How is the Presbyterian church organized?
Presbyterian churches are characterized by a representational form of church government, in which authority is given to elected laypersons known as elders.
The word presbyterian comes from the Greek word for "elder."
Elders are both elected and ordained (set apart for ministry). An elder remains ordained after his or her term is complete.
The Book of Order describes the job of an elder this way:
Together with ministers of the Word and Sacrament, they exercise leadership, government, and discipline and have responsibilities for the life of a particular church as well as the church at large, including ecumenical relationships. The governing body of a single Presbyterian congregation, which includes a group of elders and the congregation's minister, is called a session.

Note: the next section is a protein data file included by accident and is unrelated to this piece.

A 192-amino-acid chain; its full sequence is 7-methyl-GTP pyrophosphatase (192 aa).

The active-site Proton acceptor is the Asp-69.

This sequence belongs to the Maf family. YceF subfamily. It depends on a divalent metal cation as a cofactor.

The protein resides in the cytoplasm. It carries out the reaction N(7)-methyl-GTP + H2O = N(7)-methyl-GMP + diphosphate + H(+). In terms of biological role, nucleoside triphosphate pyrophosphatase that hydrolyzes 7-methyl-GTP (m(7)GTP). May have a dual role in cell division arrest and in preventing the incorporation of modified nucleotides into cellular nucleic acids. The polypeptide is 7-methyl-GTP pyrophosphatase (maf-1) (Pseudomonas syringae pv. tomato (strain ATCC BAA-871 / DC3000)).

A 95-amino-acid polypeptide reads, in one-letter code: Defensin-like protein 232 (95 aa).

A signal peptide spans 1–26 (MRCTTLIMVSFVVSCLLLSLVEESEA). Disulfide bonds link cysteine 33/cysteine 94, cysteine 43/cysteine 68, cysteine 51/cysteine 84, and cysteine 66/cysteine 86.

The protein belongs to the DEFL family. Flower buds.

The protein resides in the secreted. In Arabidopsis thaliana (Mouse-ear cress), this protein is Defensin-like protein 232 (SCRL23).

Sessions are charged with representing the members of the congregation as well as "discovering and representing the will of Christ as they govern."
Beyond the local congregation, several sessions constitute a presbytery, several presbyteries form a synod, and the General Assembly encompasses the entire denomination.
|Published||March 17, 2015|
|Last Updated||January 31, 2021|
|MLA Citation||“Presbyterian Organization.” ReligionFacts.com. 31 Jan. 2021. Web. Accessed 11 May. 2021. <religionfacts.com/presbyterianism/organization>|